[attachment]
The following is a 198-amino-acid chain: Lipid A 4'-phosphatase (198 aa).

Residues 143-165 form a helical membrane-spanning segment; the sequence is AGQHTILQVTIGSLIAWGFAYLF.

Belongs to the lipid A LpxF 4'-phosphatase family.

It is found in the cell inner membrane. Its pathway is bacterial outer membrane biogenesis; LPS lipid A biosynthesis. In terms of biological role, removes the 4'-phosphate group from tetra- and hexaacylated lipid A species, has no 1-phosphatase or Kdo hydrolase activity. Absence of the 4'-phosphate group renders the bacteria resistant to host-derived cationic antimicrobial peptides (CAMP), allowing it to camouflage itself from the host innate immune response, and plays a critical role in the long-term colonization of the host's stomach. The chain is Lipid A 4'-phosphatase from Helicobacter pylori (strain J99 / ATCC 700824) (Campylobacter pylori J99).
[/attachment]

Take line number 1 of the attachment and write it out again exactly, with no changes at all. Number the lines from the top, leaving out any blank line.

The following is a 198-amino-acid chain: Lipid A 4'-phosphatase (198 aa).